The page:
During efforts to resolve a personal injury case, both sides present their arguments. A plaintiff should get prepared for the points that members of the defendant’s legal team are apt to make.
The plaintiff helped to cause this accident.
If a driver has been charged with causing car accident, the lawyers assigned to defend the same driver would seek evidence that the plaintiff was not paying attention to what was on the road. For instance, it might inspect records of phone calls, to see if the plaintiff had been talking on the phone during the moments that led up to the accident’s occurrence.
If someone had tripped and fallen on a business property, the business owner might seek evidence that the victim/plaintiff was distracted at the point where he or she stepped on the spot where the fall took place. For example, a video camera might show the customer/plaintiff studying various items on the shelf at that particular point in time.
The plaintiff had assumed a known risk.
This argument gets used most often if the plaintiff was injured while taking part in sports or recreational activity. The facilities that offer such an activity usually ask the customer to sign a waiver. Personal Injury Lawyer in Barrie know that waiver is supposed to free the facility from the threat of a lawsuit. Still, a waiver only covers any injury that might be anticipated, due to the risks associated with the available activity. Waivers do not cover any injury that might result from the occurrence of an unexpected event.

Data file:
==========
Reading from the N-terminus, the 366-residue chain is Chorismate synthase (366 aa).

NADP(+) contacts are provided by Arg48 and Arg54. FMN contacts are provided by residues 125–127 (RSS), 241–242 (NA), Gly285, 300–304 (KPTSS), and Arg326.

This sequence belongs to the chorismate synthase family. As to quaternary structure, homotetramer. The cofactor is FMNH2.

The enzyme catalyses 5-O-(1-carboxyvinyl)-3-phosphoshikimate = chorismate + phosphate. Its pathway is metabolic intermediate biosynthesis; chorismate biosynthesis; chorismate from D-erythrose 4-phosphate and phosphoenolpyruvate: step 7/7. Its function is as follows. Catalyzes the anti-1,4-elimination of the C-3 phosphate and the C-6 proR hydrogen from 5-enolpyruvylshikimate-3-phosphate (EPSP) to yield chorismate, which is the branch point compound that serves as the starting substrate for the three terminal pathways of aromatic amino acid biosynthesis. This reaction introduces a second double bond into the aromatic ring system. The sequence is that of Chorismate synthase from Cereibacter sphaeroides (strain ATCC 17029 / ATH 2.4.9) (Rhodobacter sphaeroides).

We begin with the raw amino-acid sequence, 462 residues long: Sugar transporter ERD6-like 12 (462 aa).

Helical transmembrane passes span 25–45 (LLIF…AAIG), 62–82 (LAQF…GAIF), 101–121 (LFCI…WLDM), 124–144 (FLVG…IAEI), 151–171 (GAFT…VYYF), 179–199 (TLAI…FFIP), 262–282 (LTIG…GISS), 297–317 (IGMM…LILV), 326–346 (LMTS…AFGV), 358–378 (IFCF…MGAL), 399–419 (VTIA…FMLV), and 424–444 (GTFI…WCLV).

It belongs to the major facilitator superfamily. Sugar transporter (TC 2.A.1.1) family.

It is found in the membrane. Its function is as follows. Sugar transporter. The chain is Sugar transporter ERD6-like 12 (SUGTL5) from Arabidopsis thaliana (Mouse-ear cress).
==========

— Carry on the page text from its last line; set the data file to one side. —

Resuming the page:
For example, a signed waiver’s existence would cover a head injury at a facility that had each of its customers don a helmet. On the other hand, it might not cover a broken wrist, especially if no customer was provided with a type of hand protection.
The plaintiff helped to make his or her injury worse.
The defendant’s legal team could make that argument if the plaintiff had failed to visit a hospital, a doctor’s office or a medical clinic within the 24 hours that followed the injury-causing accident. In that way, the administration of any treatment would have been delayed.
A defense team would try to find out if the plaintiff had suffered any earlier injuries. That would help them to make a stronger case. Their argument might hinge on the fact that the earlier injury, though healed, had made that area of the body more susceptible to the effects of potentially harmful movements. A defense team’s approach might be similar, if the plaintiff had a chronic condition. Still, according to the law a defendant is supposed to accept the condition of the accident’s victim. Consequently, defense lawyers are not supposed to dream up a required protection.